“Everything has come to a halt.”
This what we hear in the aftermath of Hurricane Sandy. The East Coast, known for it’s go-go-go pace, has been forced to stop.
In New York City, many of the subway lines are underwater, and will continue to be for several WEEKS. Folks are receiving this news while sitting in the dark.
Watching footage of National Guard trucks wading through flooded streets of my former home in Hoboken, NJ is simply surreal. But a person doesn’t need a personal connection to a place to feel the despair of its residents. Many of us have spent the past few days watching TV and news feeds with pictures of streets that look more like rivers, ironic fires blazing amidst overwhelming water…and darkness.
So much darkness.
For all of us, there comes a time when we are forced to stop.
Forced stopping may appear in the form of weather or death or disease or simple exhaustion. When it arrives, there tends to be a mixture of relief and frustration.
Relief, because on some spirit level, we are grateful for a break. Frustration, because at core, many of us don’t know how to stop.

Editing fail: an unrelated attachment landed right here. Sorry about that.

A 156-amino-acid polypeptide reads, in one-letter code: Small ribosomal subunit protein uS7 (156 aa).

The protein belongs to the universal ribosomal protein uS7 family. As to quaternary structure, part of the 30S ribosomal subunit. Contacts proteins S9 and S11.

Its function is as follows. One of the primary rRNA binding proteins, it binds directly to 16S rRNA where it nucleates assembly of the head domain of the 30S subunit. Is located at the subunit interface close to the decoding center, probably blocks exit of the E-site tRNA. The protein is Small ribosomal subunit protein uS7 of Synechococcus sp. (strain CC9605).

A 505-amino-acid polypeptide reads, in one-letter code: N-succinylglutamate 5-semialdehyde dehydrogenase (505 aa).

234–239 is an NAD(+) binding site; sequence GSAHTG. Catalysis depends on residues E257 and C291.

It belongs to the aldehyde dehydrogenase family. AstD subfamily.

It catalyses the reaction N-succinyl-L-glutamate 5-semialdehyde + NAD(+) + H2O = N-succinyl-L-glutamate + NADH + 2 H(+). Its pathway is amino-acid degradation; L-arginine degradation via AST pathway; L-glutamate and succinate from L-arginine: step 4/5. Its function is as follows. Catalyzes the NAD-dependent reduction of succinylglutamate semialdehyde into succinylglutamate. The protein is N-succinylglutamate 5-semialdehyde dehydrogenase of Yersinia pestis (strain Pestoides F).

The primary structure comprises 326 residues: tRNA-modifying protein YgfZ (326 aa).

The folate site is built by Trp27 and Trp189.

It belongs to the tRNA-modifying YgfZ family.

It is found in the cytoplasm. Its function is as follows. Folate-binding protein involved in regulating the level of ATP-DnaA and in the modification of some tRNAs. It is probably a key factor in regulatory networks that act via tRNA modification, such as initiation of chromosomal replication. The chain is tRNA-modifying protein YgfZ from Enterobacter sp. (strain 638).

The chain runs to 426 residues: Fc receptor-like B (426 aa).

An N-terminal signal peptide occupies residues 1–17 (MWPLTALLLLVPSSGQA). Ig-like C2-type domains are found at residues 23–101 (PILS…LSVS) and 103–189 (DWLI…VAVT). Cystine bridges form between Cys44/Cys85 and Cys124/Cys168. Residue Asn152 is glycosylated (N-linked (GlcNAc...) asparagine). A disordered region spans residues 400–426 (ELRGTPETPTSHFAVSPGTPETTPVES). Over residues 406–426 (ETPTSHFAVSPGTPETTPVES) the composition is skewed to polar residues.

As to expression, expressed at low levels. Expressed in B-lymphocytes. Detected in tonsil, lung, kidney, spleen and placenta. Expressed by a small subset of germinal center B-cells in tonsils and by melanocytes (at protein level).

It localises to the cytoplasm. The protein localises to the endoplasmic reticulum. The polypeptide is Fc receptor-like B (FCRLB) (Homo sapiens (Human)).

We need to learn. These “bad things” happening can be our teachers. (if we let them)
Learning to stop doesn’t mean ceasing to exist, or not doing anything at all. It’s a challenge to live and work differently. To be more and do less. To listen to our spirit more than our minds. To learn to trust that everything will be okay, even if we’re not sure how. To learn to wave the white flag when it comes to control.
Surrender is not a simple, overnight process. So in the interim, let’s work on PATIENCE.
Patience with each other. And perhaps more importantly, patience with ourselves.